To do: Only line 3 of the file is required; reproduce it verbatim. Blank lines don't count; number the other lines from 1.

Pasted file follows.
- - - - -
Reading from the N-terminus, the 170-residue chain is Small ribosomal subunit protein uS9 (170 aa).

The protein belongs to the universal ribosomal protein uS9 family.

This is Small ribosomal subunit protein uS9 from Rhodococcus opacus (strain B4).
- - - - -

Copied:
This is Small ribosomal subunit protein uS9 from Rhodococcus opacus (strain B4).